The incoming Biden administration’s attempt to ‘restore’ respect for international law and its institutions will be constrained by eight foreign policy trends that will outlast President Trump: (1) preference for non-treaty ‘commitments’ not requiring congressional action; (2) a more hostile view of China and its intentions; (3) skepticism towards the world trading system; (4) reliance on sanctions to punish ‘bad’ actions; (5) wariness towards UN system organizations; (6) aversion to international courts and tribunals; (7) opposition to the use of force (including for ‘humanitarian’ purposes); and (8) ever more ‘ironclad’ commitments to Israel’s security. While Biden will moderate each of these, his ‘restoration’ of international law will be tempered and will not consist of a return to the Obama-era status quo.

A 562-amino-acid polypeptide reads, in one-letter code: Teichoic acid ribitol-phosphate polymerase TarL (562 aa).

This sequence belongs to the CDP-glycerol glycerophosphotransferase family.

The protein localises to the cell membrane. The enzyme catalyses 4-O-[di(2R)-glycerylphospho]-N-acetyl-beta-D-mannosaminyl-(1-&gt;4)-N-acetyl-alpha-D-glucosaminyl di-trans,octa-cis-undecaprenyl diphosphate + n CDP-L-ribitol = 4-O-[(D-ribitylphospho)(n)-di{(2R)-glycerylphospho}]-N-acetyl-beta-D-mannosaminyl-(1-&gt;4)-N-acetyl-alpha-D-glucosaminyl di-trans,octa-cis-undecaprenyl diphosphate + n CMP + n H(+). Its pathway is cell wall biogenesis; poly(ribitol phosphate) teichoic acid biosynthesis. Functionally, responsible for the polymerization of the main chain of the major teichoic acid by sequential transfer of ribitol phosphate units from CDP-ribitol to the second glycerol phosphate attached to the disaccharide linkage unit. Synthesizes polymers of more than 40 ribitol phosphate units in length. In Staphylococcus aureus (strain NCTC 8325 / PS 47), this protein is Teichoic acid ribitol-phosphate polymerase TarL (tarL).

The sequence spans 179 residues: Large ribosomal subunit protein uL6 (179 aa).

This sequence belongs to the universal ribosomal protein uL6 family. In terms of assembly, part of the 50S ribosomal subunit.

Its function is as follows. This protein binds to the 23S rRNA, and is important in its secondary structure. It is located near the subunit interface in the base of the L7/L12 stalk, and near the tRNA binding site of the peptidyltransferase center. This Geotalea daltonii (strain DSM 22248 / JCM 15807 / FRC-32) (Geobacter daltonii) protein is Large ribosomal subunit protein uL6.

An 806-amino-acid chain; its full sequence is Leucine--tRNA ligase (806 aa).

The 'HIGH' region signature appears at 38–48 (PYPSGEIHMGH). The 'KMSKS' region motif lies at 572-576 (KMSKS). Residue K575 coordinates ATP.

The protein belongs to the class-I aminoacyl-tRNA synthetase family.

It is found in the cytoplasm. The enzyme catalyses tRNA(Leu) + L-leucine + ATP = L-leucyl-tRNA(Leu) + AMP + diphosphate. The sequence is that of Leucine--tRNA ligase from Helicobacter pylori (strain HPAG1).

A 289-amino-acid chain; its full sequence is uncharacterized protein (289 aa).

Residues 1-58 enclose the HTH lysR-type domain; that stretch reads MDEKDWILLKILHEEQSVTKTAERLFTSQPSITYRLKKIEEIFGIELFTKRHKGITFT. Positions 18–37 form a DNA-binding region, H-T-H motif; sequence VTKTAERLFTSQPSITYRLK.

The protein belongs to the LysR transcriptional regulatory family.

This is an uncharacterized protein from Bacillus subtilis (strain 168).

Thursday, December 10, 2020
Alvarez: International Law in a Biden Administration
José E. Alvarez (New York Univ. - Law) has posted International Law in a Biden Administration (New York University Journal of International Law and Politics, forthcoming). Here's the abstract: